Meet the Emerging Artists

The Victoria Bach Festival is pleased to welcome harpist Emily Klein and tenor trombonist Dillon MacIntyre to Victoria as the 2017 Emerging Artists.

Pianist and Emerging Artist Coordinator Faith DeBow has been working with the Emily and Dillon on their  program for Tuesday, June 6. Faith notes, “This year, our Emerging Artists play trombone and harp–the first time we’ve featured either of those instruments!  You’ll get to hear Bach as you’ve likely never heard it before. We always like to say that J.S. Bach’s music is so versatile that it can be played on any instrument, and this program proves that!”

“I’m excited to be back for the 2017 Festival to make music with friends from around the country whom I mostly don’t see the rest of the year. And the hospitality of Victoria is second to none–we are welcomed so warmly!”

The Emerging Artists perform a FREE noon concert on Tuesday, June 6, at First United Methodist Church, 407 N. Bridge Street.  They will also perform on Thursday, June 8 at the Victoria Public Library at 10:30 am and at the Children’s Discovery Museum at 1:30 pm.

We asked Emily and Dillon a few questions about their concert and their thoughts on performing at the 2017 Victoria Bach Festival.

VBF: What drew you to your instrument?

EMILY: I began playing the harp at the age of 10 after hearing a harpist and flutist perform at my older sister’s middle school winter concert. They performed Jacques Ibert’s fast-paced Entr’acte, and in that moment, I thought that the harp must sound beautiful all the time and immediately asked my mom if I could take lessons. She indulged my request, and 18 years later I’m still playing!
DILLON: Going into 6th grade, I joined the school band. At a demonstration of instruments, the trombone stuck out to me and created a lasting impression. Honestly, what first drew me in was the slide. With such a unique quality, it was by far my favorite instrument!


VBF: Tell us a little bit about the program you’ve prepared.

EMILY: Claude Debussy’s Danses Sacrée et Profane is one of my absolute favorite concerti. Debussy was commissioned by the Pleyel instrument company to write this piece in 1904 to showcase the new harp the company had designed. I’m playing the virtuosic show piece Impromptu by Hugo Reinhold, which was originally written for keyboard, as was Bach’s Piece en Sol. Bach’s music is intricate on the harp and requires fine attention to detail.
DILLON: One of my pieces, Eugene Booze’s Ballade, shifts quickly through many well-known excerpts from trombone orchestral literature, and is a good overall representation of the trombone’s technical and lyrical abilities. The program I selected covers a wide and diverse range of styles, moving from staple literature through contemporary music for the trombone. Each piece will bring new and exciting ideas, and there will be something for everyone to enjoy!


VBF: What do you hope the audience walks away with after your performance?

EMILY:  I hope the audience garners a new appreciation for the harp and its repertoire. I imagine that Dillon’s trombone playing alongside the timbre of the harp will make for an interesting combination of color and instrumentation.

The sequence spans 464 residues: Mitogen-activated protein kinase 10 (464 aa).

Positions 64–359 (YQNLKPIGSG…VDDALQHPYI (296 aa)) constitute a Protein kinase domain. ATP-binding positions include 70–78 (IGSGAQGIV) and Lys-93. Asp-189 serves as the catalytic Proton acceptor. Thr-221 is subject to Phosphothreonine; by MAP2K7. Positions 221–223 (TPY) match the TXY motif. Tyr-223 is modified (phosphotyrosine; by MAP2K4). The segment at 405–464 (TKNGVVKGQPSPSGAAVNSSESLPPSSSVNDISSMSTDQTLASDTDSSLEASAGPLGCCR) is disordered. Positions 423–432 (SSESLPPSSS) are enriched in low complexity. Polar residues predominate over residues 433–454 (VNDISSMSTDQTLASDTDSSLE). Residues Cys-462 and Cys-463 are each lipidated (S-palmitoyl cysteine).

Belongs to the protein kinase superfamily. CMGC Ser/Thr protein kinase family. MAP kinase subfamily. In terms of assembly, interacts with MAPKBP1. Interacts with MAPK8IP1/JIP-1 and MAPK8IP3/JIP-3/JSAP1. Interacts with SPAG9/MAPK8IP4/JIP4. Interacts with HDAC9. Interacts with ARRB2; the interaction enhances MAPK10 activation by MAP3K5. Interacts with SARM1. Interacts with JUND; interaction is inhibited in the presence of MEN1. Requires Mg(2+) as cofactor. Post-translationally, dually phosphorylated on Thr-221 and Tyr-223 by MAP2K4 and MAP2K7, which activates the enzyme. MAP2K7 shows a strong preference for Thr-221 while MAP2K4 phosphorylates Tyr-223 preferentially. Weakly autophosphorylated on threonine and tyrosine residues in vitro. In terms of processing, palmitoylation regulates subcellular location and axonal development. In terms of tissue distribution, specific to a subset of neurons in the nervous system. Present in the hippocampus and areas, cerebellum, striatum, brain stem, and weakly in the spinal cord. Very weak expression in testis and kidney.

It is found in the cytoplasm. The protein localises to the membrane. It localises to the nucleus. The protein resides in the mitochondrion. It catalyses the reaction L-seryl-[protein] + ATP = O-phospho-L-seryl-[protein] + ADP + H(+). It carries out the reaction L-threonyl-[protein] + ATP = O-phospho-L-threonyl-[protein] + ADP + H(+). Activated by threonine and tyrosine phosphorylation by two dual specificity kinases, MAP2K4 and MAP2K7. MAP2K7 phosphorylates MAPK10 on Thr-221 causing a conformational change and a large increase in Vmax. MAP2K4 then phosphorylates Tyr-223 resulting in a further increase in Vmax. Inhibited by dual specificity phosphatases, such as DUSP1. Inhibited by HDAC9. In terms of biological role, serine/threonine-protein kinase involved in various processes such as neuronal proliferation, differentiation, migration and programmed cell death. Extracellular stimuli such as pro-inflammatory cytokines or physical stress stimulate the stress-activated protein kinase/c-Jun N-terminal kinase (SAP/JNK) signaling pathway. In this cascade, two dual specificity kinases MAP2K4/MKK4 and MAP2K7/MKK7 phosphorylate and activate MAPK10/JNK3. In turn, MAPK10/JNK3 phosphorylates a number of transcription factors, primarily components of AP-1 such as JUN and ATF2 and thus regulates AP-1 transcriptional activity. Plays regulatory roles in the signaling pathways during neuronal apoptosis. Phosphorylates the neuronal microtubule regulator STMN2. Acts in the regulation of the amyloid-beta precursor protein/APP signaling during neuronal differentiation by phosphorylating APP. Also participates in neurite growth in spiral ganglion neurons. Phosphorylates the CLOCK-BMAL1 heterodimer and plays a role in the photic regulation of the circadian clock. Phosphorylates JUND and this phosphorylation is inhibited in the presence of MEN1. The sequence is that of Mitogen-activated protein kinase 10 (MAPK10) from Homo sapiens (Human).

DILLON: I hope to change what the audience thinks of the trombone! The trombone tends to be underrated and misunderstood by the average listener of classical music; it’s largely represented as a loud instrument with a slide that can make crazy, aggressive noises. However, the trombone can represent many other styles, including sweet and lyrical melodies. I hope to show this versatility and flexibility so the audience can see beyond the instrument’s common stereotypes and enjoy the trombone’s virtuosity.


VBF: What are you looking forward to about the festival?

EMILY: I am very much looking forward to sharing music with the community of Victoria, Texas. I enjoy bringing the harp to a wide variety of audiences and am grateful for the opportunity to do just that!

DILLON: In addition to my performances with Faith and Emily, I am very much looking forward to hearing the other artists at the festival.  The “Light Moving” concert on June 7th is appealing to me. I’ve only heard recordings of Steve Reich’s Cello Counterpoint, an incredibly difficult cello and electronics piece, so it will be very interesting to hear it live.


VBF: What CD is playing in your car stereo lately?

EMILY: I am a big fan of the band Florence and the Machine (they have a harpist!) so I keep a few of their CDs in my car in addition to listening to a mix of music on the radio.


DILLON: The album that I have currently had on repeat in my car is A Beautiful Noise, the Columbus State University Trombone Choir’s album featuring world-renowned soloists Joseph Alessi, George Curran, James Markey, Paul Pollard, Ko-ichiro Yamamoto, Bill Thomas, and Charles Vernon. If you want to know the musical depth of which a trombone is capable, I highly recommend this CD!

View the entire 2017 Festival schedule, including FREE noon concerts, at victoriabachfestival.org.

Season tickets and individual concert tickets are available at victoriabachfestival.org or 361-570-5788. VBF offices: 202 N. Main, second floor.